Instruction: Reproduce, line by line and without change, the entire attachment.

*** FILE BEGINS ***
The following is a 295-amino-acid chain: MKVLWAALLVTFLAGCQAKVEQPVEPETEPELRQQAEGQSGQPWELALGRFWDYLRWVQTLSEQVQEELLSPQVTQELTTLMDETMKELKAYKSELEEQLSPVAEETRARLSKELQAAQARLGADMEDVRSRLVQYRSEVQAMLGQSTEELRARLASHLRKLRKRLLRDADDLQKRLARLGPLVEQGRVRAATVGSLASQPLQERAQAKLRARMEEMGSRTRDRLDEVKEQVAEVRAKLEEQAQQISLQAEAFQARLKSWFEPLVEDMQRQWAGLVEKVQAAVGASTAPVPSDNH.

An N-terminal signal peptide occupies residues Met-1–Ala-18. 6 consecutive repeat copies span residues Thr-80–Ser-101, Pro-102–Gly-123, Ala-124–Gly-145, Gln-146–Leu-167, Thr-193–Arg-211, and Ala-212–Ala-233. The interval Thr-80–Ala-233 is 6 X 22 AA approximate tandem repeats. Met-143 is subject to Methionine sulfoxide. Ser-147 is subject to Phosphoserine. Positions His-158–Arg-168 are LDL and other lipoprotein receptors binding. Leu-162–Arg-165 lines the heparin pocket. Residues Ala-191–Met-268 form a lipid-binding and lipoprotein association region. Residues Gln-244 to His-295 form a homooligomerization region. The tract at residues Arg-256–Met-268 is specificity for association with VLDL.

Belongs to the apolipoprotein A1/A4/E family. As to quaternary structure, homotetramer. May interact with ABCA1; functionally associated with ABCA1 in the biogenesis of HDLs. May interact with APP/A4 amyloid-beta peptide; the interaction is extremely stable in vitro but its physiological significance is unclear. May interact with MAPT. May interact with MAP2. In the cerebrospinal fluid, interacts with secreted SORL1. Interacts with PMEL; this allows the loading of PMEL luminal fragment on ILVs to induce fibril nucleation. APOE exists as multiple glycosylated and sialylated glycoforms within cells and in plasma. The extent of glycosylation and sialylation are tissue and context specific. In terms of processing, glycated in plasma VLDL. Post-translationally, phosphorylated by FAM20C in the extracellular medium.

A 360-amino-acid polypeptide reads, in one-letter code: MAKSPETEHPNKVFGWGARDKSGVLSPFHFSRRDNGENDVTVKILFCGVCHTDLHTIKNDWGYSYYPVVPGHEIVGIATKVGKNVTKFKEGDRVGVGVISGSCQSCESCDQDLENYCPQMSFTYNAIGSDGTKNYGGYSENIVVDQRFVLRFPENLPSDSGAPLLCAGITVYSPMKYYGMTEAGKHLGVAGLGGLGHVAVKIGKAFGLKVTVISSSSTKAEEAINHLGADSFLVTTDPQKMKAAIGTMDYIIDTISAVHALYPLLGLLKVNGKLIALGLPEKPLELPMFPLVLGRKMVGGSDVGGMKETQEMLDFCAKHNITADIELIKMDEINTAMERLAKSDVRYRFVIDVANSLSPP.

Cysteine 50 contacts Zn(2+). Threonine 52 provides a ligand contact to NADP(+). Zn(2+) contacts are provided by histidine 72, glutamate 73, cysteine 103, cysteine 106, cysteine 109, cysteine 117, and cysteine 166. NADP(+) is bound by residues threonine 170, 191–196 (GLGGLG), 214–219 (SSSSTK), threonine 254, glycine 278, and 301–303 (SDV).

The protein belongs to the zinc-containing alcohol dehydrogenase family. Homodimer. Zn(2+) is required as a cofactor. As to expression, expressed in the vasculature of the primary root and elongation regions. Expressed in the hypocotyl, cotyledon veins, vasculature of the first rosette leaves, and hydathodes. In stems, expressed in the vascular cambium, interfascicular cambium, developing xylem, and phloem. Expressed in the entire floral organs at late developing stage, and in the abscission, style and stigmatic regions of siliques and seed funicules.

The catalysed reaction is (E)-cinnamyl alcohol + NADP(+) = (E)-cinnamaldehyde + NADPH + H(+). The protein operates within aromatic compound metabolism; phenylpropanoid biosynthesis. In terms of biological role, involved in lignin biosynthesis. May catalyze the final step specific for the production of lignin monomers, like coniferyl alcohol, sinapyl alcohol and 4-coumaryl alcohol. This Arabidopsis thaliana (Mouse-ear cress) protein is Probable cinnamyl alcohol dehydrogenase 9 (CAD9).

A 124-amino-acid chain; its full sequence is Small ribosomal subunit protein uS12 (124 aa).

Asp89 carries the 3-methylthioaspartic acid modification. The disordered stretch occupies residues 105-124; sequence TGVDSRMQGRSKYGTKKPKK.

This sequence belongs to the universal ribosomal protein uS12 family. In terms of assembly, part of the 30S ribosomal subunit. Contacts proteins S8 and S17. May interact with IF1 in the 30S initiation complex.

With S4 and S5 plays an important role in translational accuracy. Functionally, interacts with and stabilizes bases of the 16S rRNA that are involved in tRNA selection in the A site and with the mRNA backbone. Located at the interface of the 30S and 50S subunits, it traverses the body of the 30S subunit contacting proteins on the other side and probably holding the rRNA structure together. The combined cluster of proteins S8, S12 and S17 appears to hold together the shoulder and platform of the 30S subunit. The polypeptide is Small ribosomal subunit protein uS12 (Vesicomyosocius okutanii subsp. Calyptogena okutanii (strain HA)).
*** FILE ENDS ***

The following is a 295-amino-acid chain: MKVLWAALLVTFLAGCQAKVEQPVEPETEPELRQQAEGQSGQPWELALGRFWDYLRWVQTLSEQVQEELLSPQVTQELTTLMDETMKELKAYKSELEEQLSPVAEETRARLSKELQAAQARLGADMEDVRSRLVQYRSEVQAMLGQSTEELRARLASHLRKLRKRLLRDADDLQKRLARLGPLVEQGRVRAATVGSLASQPLQERAQAKLRARMEEMGSRTRDRLDEVKEQVAEVRAKLEEQAQQISLQAEAFQARLKSWFEPLVEDMQRQWAGLVEKVQAAVGASTAPVPSDNH.

An N-terminal signal peptide occupies residues Met-1–Ala-18. 6 consecutive repeat copies span residues Thr-80–Ser-101, Pro-102–Gly-123, Ala-124–Gly-145, Gln-146–Leu-167, Thr-193–Arg-211, and Ala-212–Ala-233. The interval Thr-80–Ala-233 is 6 X 22 AA approximate tandem repeats. Met-143 is subject to Methionine sulfoxide. Ser-147 is subject to Phosphoserine. Positions His-158–Arg-168 are LDL and other lipoprotein receptors binding. Leu-162–Arg-165 lines the heparin pocket. Residues Ala-191–Met-268 form a lipid-binding and lipoprotein association region. Residues Gln-244 to His-295 form a homooligomerization region. The tract at residues Arg-256–Met-268 is specificity for association with VLDL.

Belongs to the apolipoprotein A1/A4/E family. As to quaternary structure, homotetramer. May interact with ABCA1; functionally associated with ABCA1 in the biogenesis of HDLs. May interact with APP/A4 amyloid-beta peptide; the interaction is extremely stable in vitro but its physiological significance is unclear. May interact with MAPT. May interact with MAP2. In the cerebrospinal fluid, interacts with secreted SORL1. Interacts with PMEL; this allows the loading of PMEL luminal fragment on ILVs to induce fibril nucleation. APOE exists as multiple glycosylated and sialylated glycoforms within cells and in plasma. The extent of glycosylation and sialylation are tissue and context specific. In terms of processing, glycated in plasma VLDL. Post-translationally, phosphorylated by FAM20C in the extracellular medium.

A 360-amino-acid polypeptide reads, in one-letter code: MAKSPETEHPNKVFGWGARDKSGVLSPFHFSRRDNGENDVTVKILFCGVCHTDLHTIKNDWGYSYYPVVPGHEIVGIATKVGKNVTKFKEGDRVGVGVISGSCQSCESCDQDLENYCPQMSFTYNAIGSDGTKNYGGYSENIVVDQRFVLRFPENLPSDSGAPLLCAGITVYSPMKYYGMTEAGKHLGVAGLGGLGHVAVKIGKAFGLKVTVISSSSTKAEEAINHLGADSFLVTTDPQKMKAAIGTMDYIIDTISAVHALYPLLGLLKVNGKLIALGLPEKPLELPMFPLVLGRKMVGGSDVGGMKETQEMLDFCAKHNITADIELIKMDEINTAMERLAKSDVRYRFVIDVANSLSPP.

Cysteine 50 contacts Zn(2+). Threonine 52 provides a ligand contact to NADP(+). Zn(2+) contacts are provided by histidine 72, glutamate 73, cysteine 103, cysteine 106, cysteine 109, cysteine 117, and cysteine 166. NADP(+) is bound by residues threonine 170, 191–196 (GLGGLG), 214–219 (SSSSTK), threonine 254, glycine 278, and 301–303 (SDV).

The protein belongs to the zinc-containing alcohol dehydrogenase family. Homodimer. Zn(2+) is required as a cofactor. As to expression, expressed in the vasculature of the primary root and elongation regions. Expressed in the hypocotyl, cotyledon veins, vasculature of the first rosette leaves, and hydathodes. In stems, expressed in the vascular cambium, interfascicular cambium, developing xylem, and phloem. Expressed in the entire floral organs at late developing stage, and in the abscission, style and stigmatic regions of siliques and seed funicules.

The catalysed reaction is (E)-cinnamyl alcohol + NADP(+) = (E)-cinnamaldehyde + NADPH + H(+). The protein operates within aromatic compound metabolism; phenylpropanoid biosynthesis. In terms of biological role, involved in lignin biosynthesis. May catalyze the final step specific for the production of lignin monomers, like coniferyl alcohol, sinapyl alcohol and 4-coumaryl alcohol. This Arabidopsis thaliana (Mouse-ear cress) protein is Probable cinnamyl alcohol dehydrogenase 9 (CAD9).

A 124-amino-acid chain; its full sequence is Small ribosomal subunit protein uS12 (124 aa).

Asp89 carries the 3-methylthioaspartic acid modification. The disordered stretch occupies residues 105-124; sequence TGVDSRMQGRSKYGTKKPKK.

This sequence belongs to the universal ribosomal protein uS12 family. In terms of assembly, part of the 30S ribosomal subunit. Contacts proteins S8 and S17. May interact with IF1 in the 30S initiation complex.

With S4 and S5 plays an important role in translational accuracy. Functionally, interacts with and stabilizes bases of the 16S rRNA that are involved in tRNA selection in the A site and with the mRNA backbone. Located at the interface of the 30S and 50S subunits, it traverses the body of the 30S subunit contacting proteins on the other side and probably holding the rRNA structure together. The combined cluster of proteins S8, S12 and S17 appears to hold together the shoulder and platform of the 30S subunit. The polypeptide is Small ribosomal subunit protein uS12 (Vesicomyosocius okutanii subsp. Calyptogena okutanii (strain HA)).